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Olympic officials want 'clarification' on Russian anti-gay law

August 09, 2013|By David Wharton
  • Russian Prime Minister Dmitry Medvedev, left, and Deputy Prime Minister Dmitry Kozak take in the view from the stands of the Bolshoy Ice Dome, a venue for the 2014 Winter Olympics, during a visit to Sochi.
Russian Prime Minister Dmitry Medvedev, left, and Deputy Prime Minister… (Dmitry Astakhov / Getty…)

With leading sports officials and world leaders continuing to voice concerns, the International Olympic Committee has asked the Russian government for reassurance that the country's new anti-gay law will not be enforced on athletes at the 2014 Sochi Winter Games.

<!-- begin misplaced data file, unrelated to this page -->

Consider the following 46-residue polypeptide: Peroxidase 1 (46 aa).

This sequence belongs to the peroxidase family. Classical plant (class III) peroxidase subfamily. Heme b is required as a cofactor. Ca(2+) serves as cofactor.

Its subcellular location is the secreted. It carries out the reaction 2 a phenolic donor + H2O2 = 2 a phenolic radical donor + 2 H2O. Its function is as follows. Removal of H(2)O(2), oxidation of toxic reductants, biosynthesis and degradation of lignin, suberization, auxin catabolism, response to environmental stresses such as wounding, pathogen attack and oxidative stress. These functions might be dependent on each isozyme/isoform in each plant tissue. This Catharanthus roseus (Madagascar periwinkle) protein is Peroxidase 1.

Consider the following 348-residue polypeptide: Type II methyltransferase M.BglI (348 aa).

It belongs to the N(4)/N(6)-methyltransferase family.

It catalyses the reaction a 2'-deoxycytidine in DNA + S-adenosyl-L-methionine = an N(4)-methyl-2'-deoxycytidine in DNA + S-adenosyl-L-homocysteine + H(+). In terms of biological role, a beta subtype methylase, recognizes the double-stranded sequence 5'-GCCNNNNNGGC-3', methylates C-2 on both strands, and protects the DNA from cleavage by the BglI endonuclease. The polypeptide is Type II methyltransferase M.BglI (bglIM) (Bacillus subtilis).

The law bans "propaganda of nontraditional sexual relations," including discussion of gay rights and relationships where children might overhear.

The Russians provided some form of assurance on Thursday but the IOC wants more.

"We are waiting for the clarifications before having the final judgment on these reassurances," IOC President Jacques Rogge told the Associated Press.

Controversy over the law has dominated news about the Sochi Games and the track and field world championships, which begin in Moscow on Saturday.

In other Olympic news, the IOC has nominated British sports official Craig Reedie to be the next president of the World Anti-Doping Agency.

Former U.S. Olympian Edwin Moses was seen as a serious candidate for the job.

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